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Much like Joseph Castelo's recent feature The War Within, Paradise Now addresses the humanity and inner life of suicide bombers, considering their reasoning without overtly judging their actions. It's a risky topic, likely to prompt snap condemnation from people who haven't seen the movies—neither of which handles the subject in an entirely convincing manner. But while War Within takes a deeper, more personal look at its protagonist, Paradise Now is a more ambitious film that better contextualizes its central characters and their politics.


Paradise Now writer-director Hany Abu-Assad primarily deals with two young Palestinian men who are about to martyr themselves for the cause. Kais Nashef is the grim, quiet, fervent son of an executed Israeli collaborator; his desire to redeem his family name has driven him since childhood. His old friend Ali Suliman is talkier and more eager, and possibly less connected to the reality of his approaching death. Still, they're both initially committed to carrying out what seems likely to be a devastating strike in Tel Aviv. But Nashef's encounter with pacifist Lubna Azabal, whose arguments counteract the political line he's been fed by his anti-Israeli militia cell, is only the first thing to go wrong with the plan.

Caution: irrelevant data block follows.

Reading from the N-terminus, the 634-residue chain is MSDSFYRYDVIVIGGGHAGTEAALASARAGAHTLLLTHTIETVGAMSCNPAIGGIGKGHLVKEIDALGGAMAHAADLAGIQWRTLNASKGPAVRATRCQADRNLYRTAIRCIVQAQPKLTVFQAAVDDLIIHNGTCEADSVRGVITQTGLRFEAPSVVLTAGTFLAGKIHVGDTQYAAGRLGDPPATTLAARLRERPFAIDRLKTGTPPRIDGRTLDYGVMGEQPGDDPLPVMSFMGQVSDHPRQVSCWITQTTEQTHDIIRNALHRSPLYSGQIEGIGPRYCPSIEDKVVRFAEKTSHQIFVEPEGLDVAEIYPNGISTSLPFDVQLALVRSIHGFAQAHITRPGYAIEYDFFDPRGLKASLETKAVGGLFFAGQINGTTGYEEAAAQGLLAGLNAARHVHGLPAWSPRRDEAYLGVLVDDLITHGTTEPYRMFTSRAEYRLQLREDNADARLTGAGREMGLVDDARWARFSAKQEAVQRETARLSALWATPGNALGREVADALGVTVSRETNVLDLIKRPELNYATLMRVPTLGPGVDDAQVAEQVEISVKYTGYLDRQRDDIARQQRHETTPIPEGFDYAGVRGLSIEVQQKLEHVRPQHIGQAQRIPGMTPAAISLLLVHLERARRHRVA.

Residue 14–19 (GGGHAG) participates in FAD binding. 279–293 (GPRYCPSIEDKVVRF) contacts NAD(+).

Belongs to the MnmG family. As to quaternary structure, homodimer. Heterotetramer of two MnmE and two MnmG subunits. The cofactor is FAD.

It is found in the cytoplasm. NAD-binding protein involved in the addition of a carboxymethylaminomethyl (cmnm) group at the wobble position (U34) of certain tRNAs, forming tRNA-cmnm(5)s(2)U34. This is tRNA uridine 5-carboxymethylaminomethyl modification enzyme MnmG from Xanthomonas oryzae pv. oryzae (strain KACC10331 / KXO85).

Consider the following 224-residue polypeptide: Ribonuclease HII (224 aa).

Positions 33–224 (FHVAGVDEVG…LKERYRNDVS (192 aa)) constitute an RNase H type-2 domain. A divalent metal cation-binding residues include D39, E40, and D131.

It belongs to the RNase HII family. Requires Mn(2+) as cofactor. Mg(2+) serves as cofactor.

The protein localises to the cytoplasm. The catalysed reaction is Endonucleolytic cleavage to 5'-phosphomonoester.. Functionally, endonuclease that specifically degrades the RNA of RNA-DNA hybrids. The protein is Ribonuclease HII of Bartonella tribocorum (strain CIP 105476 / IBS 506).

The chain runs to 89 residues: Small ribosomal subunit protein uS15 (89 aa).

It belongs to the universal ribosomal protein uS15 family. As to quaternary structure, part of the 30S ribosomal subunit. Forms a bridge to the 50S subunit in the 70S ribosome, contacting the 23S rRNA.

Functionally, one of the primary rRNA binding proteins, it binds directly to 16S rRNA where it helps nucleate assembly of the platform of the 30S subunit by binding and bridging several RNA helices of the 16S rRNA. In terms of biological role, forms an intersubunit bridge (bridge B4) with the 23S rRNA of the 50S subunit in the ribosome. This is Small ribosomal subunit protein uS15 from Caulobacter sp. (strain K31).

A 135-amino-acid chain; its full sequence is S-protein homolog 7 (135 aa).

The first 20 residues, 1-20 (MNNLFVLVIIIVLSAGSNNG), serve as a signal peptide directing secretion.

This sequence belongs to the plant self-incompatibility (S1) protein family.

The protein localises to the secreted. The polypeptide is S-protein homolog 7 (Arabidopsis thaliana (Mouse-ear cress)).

Much of the movie is devoted to the preparation for Nashef and Suliman's suicide run, from their bleakly funny attempts to videotape their last political and personal statements to the minutiae of dress and disguise that will let them pass as Israeli citizens. Abu-Assad took his telling details from interviews with failed bombers and with bombers' associates and families, and at times, his focus on these details makes Paradise Now feels like a heist film or a crime caper. It touches on other set genres as well from indie romance to comic farce, and the grim material often struggles against the format and the occasional dab of black humor. But at heart, it's still a simple, personal story about a conflicted young man surrounded by opinions and pressures, trying to decide what he really thinks and wants. In another country, the film's accessible format seems to imply, the same character might be trying to decide whether to ask the prom queen on a date, or go out with his loyal but mousy best friend. The fact that he's instead dealing with matters of life, death, and murder is as much a condemnation of the political situation he lives in and the people manipulating him as it is a judgment of his potentially fatal choices.


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